Factors affecting emergency medical dispatchers’ decision-making: a qualitative study
Received 12 December 2017
Accepted for publication 8 May 2018
Published 22 August 2018 Volume 2018:11 Pages 391—398
Checked for plagiarism Yes
Review by Single-blind
Peer reviewers approved by Dr Amy Norman
Peer reviewer comments 3
Editor who approved publication: Dr Scott Fraser
Seyyed Mohammad Reza Hosseini,1 Mohammadreza Maleki,1 Hasan Abolghasem Gorji,1 Davoud Khorasani-Zavareh,2–4 Masoud Roudbari5
1Department of Health Services Management, School of Health Management and Information Sciences, Iran University of Medical Sciences, Tehran, Iran; 2Safety Promotion and Injury Prevention Research Center, Shahid Beheshti University of Medical Sciences, Tehran, Iran; 3Department of Health in Disaster and Emergency, School of Health, Safety and Environment, Shahid Beheshti University of Medical Sciences, Tehran, Iran; 4Department of Clinical Sciences and Education, Karolinska Institute, Södersjukhuset (KI SÖS), Stockholm, Sweden; 5Antimicrobial Resistance Research Center, Rasoul-e-Akram Hospital, Department of Biostatistics, School of Public Health, Iran University of Medical Sciences, Tehran, Iran
Introduction: Prehospital emergency medical service dispatchers should make prompt and appropriate decisions to save the life of victims. The complexity of timely and reasonable decision-making in life-threatening conditions has driven researchers to investigate varying aspects of the emergency medical dispatch (EMD) process. The purpose of this study was to explore the contributors to appropriate and prompt decision-making among dispatchers.
Methods: A qualitative study through thematic analysis was designed. Data were collected using observation and semistructured interviews with 16 authorities and dispatchers in seven EMDs across Iran.
Results: The study found “responsiveness” as the main category contributing to improved decision-making in EMD. The components introduced in this study for dispatchers’ responsiveness consisted of two categories. The first was “personal values” including faith and belief, eagerness to help, service excellence, altruism, respect, and impartiality in clinical judgment. The second was “professional attitudes” resulting from education and experience, including the recognition of emergency as a threat to health, sensitivity in triage, response to all requests for help, care for early warnings, commitment to organizational goals and standards, attention to the emergency medical service social support responsibility, and professional temperance.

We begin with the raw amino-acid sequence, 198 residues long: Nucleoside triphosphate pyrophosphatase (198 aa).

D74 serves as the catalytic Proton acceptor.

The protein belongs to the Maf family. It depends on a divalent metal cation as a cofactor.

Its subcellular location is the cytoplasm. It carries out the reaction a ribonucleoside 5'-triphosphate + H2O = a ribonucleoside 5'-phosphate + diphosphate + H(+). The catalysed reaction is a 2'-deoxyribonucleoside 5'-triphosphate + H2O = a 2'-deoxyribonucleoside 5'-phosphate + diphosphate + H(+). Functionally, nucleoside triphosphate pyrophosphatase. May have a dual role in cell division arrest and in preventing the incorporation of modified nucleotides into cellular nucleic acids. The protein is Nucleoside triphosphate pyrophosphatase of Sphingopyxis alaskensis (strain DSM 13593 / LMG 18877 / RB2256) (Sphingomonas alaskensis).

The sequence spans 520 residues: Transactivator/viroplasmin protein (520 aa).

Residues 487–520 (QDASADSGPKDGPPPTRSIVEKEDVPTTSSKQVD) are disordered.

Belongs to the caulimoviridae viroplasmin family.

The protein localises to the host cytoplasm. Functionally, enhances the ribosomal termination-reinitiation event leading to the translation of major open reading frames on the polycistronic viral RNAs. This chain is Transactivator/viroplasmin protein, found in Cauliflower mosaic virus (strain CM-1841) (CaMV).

Conclusion: In this study, responsiveness was identified as a main category in improving the decision-making process among dispatchers. To attain responsiveness, institutionalization of its values and establishment of EMD-specific professional attitudes in dispatchers should be taken into consideration.
Keywords: emergency medical services, emergency medical dispatch, response time, decision-making, prehospital, dispatcher
This work is published and licensed by Dove Medical Press Limited. The full terms of this license are available at https://www.dovepress.com/terms.php and incorporate the Creative Commons Attribution - Non Commercial (unported, v3.0) License. By accessing the work you hereby accept the Terms. Non-commercial uses of the work are permitted without any further permission from Dove Medical Press Limited, provided the work is properly attributed. For permission for commercial use of this work, please see paragraphs 4.2 and 5 of our Terms.Download Article [PDF] View Full Text [HTML][Machine readable]